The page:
Beverage Control Law’s enactment, the Alcohol Beverage Control Board, pursuant
to its powers under Ky. Rev.
Stat. § 241.060(1)
, promulgated a regulation to address confusion
caused by an absence of definitions for “staple groceries” and for
“substantial part of the commercial transaction” in § 243.230(5).
Historical Notes to 804 Ky. Admin. Regs. 4:270 (1982). The regulation provides:

“Section 1. For the purpose of
enforcing KRS
“substantial part of the commercial
transaction” shall mean ten (10) percent or greater of the gross sales
receipts as determined on a monthly basis.




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“Section 2. For the purpose of enforcing
KRS 243.230(5) staple groceries shall be defined as any food or food product
intended for human consumption except alcoholic beverages, tobacco, soft
drinks, candy, hot foods and food products prepared for immediate

“804 Ky. Admin. Regs.
4:270. The regulation was promulgated as originally proposed, with the
exception of adding “candy” to the list of items excluded from the
“staple groceries” definition after a public hearing.”

Ashley Brandt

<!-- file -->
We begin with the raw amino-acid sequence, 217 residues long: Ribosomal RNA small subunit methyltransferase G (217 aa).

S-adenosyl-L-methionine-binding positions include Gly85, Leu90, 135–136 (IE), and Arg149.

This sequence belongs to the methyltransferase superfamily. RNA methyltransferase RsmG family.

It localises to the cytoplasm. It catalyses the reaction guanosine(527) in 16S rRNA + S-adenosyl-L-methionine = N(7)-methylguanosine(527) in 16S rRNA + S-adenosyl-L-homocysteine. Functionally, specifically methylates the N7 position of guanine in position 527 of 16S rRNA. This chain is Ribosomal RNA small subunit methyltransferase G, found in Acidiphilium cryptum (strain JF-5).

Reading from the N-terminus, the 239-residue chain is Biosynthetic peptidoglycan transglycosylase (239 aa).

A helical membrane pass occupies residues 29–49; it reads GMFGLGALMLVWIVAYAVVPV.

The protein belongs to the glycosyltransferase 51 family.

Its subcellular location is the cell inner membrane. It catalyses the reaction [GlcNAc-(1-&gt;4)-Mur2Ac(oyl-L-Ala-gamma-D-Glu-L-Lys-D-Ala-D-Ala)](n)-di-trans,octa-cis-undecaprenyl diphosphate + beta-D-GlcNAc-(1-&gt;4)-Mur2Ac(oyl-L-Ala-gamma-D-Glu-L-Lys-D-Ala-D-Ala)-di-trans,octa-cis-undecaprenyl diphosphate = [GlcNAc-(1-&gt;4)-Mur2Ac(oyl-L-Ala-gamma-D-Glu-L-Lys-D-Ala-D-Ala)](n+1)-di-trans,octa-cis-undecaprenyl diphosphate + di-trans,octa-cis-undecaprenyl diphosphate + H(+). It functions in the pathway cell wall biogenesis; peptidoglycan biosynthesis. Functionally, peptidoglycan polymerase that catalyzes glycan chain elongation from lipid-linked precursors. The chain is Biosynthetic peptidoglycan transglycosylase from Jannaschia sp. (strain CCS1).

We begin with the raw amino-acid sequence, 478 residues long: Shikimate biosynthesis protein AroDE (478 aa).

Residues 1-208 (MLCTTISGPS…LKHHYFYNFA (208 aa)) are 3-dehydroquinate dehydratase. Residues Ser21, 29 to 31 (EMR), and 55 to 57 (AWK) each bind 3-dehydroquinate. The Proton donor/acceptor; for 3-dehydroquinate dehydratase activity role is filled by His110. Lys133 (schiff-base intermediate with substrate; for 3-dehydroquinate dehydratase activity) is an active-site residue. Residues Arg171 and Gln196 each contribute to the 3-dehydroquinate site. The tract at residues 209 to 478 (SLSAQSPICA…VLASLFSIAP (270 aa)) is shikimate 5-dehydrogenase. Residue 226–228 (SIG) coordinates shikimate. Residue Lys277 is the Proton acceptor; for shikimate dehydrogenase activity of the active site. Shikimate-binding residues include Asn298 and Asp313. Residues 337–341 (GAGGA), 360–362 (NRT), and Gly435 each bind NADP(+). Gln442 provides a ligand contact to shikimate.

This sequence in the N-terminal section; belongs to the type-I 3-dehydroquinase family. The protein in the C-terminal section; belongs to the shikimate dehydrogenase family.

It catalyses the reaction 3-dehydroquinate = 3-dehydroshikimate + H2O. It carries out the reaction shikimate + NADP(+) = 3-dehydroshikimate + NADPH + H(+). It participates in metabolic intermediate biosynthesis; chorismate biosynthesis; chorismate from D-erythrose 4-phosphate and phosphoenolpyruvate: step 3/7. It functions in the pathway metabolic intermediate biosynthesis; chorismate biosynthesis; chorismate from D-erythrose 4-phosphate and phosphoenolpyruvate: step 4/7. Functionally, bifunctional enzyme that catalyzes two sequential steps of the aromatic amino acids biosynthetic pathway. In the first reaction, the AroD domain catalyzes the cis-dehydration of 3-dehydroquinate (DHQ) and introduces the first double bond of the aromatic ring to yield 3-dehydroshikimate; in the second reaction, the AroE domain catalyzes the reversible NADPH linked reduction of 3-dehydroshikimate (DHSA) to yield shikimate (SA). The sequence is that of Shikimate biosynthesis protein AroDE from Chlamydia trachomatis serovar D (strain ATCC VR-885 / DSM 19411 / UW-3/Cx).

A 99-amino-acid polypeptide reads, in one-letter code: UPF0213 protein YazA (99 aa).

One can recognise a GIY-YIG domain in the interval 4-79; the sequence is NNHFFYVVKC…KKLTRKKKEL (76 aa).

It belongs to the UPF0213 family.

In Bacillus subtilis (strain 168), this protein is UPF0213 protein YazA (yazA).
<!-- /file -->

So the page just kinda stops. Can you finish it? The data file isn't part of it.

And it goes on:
Hi there! I’m happy you’re here. My name is Ashley Brandt and I’m an attorney in Chicago representing clients in the Food and Beverage, Advertising, Media, and Real Estate industries. A while back I kept getting calls and questions from industry professionals and attorneys looking for advice and information on a fun and unique area of law that I’m lucky enough to practice in. These calls represented a serious lack of, and need for, some answers, news, and information on the legal aspects of marketing and media. I've got this deep seeded belief that information should be readily available and that the greatest benefit from the information age is open access to knowledge... so ... this blog seemed like the best way to accomplish that. I enjoy being an attorney and it’s given me some amazing opportunities, wonderful experiences, and an appreciation and love for this work. I live in Chicago and work at an exceptional law firm, Goldstein & McClintock, with some truly brilliant people. Feel free to contact me at any time with any issues, comments, concerns… frankly, after reading this far, I hope you take the time to at least let me know what you think about the blog and how I can make it a better resource.